hormesis hor·me·sis (hȯr-ˈmē-səs): a theoretical phenomenon of dose-response relationships in which something (as a heavy metal or ionizing radiation) that produces harmful biological effects at moderate to high doses may produce beneficial effects at low doses.
—hor·met·ic \-ˈmet-ik\ adjective
Salt, for example. We must have salt to live, but a fairly low dose will do. About 500mg per day according to previous thinking, now perhaps as much as 3,000mg per day is recommended. As consumption of salt increases it starts to do damage, and will eventually kill the animal that ingests it. Of course, the same can be said for water. We can’t live without it, but ingesting the illegal drug known as “ecstasy” can cause one to crave water to such an excess as to result in death. See, Anna Wood (1995) and Leah Betts (also 1995).
Small amounts of several heavy metals (zinc, copper and iron, e.g.) are needed for good health but are lethal at higher doses. One could say the same about food in general. Exerting stress on muscle tissue strengthens it, but too much stress on muscle tears it apart. I built up my ham strings with exercise, a form of stress; then tore one apart when I slipped on some ice. A little stress good, too much bad.
I say all this by way of introduction to criticism of the current hysteria on the part of global warming alarmists to the release of increased amounts of CO2 into the atmosphere.
At the beginning of the Industrial Revolution in 1750 the amount of CO2 in the atmosphere was about 3 parts per 10,000. Percentage wise, that is 0.03%. Say it this way: Three one-hundreths of one percent. Compare that to nitrogen-78%; oxygen-21%, argon-0.9%; water vapor varies from zero to 4%. Since the beginning of the Industrial Revolution the level of CO2 in earth’s atmosphere has increased from 3 parts per 10,000 to 4 parts per 10,000, or from 0.03% to 0.04%.
Water vapor is the most important greenhouse gas and it makes life on earth possible for most of its living inhabitants since without the retention of heat from the sun caused by the greenhouse effect of water vapor the surface temperature on earth would be a near constant minus 18º C, 0º F. All water outside of Yellowstone would be ice, and life as we know it would not be possible. Even the geysers in Yellowstone would become columns of ice. Old Faithful would be a column as high as the clouds, except there would not be any clouds.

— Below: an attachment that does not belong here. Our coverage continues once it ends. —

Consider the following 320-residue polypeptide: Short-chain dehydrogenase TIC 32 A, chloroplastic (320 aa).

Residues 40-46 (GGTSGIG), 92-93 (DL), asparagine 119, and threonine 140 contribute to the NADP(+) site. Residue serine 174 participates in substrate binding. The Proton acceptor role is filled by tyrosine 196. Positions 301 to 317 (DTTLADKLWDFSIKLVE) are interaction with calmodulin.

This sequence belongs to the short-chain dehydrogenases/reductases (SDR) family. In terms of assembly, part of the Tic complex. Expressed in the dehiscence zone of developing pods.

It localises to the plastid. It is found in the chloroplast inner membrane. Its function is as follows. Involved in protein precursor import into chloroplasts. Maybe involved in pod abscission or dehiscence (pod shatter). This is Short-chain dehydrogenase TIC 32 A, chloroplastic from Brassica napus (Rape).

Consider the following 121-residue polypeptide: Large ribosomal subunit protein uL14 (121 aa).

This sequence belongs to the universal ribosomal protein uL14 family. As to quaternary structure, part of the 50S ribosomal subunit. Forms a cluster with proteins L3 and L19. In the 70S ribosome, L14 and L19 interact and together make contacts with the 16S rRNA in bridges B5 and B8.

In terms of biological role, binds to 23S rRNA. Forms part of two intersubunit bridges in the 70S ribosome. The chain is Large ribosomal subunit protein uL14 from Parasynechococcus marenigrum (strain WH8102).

CO2 is also a greenhouse gas but surely contributes much less to the greenhouse effect because it is such a small part of the atmosphere. CO2 is also necessary to life on earth; all plant life depends on it every bit as much as we depend on oxygen. CO2 might be said to be hormetic. In a high enough percentage of the atmosphere it might make the earth so warm as to make life just as unlikely as a complete absence of any greenhouse gas would do.
Without CO2 plants and trees would die, and so would we because it is the plants and trees that make the oxygen that we breathe. Increased CO2 no doubt also increases plant life, which in turn consumes CO2 tending to hold CO2 levels at the current low percentage of the atmosphere.
At some point, of course, all standing room on earth would be taken by tree trunks but thinking this way is known as reduction to absurdity, and is not worthy of serious concern. Given conditions in the streets of New York City in the year 1885 one could just as well have predicted that by the year 2000 the entire city would be covered over by a layer of horse manure 10 feet thick.
If we’ve only increased CO2 from 3 to 4 parts per 10,000 in the last 264 years, I’d say things are going along swimmingly and the wizards of brilliance on the U.S. Supreme Court who have agreed with the EPA to classify CO2 as a pollutant to be regulated should find something more constructive to do with their power.
Power in the hands of mortal human beings is itself an example of hormesis. A small amount exercised wisely can do good. Wielded arrogantly (and ignorantly) it tends to be abusive, and can do much damage to the flourishing of life on earth.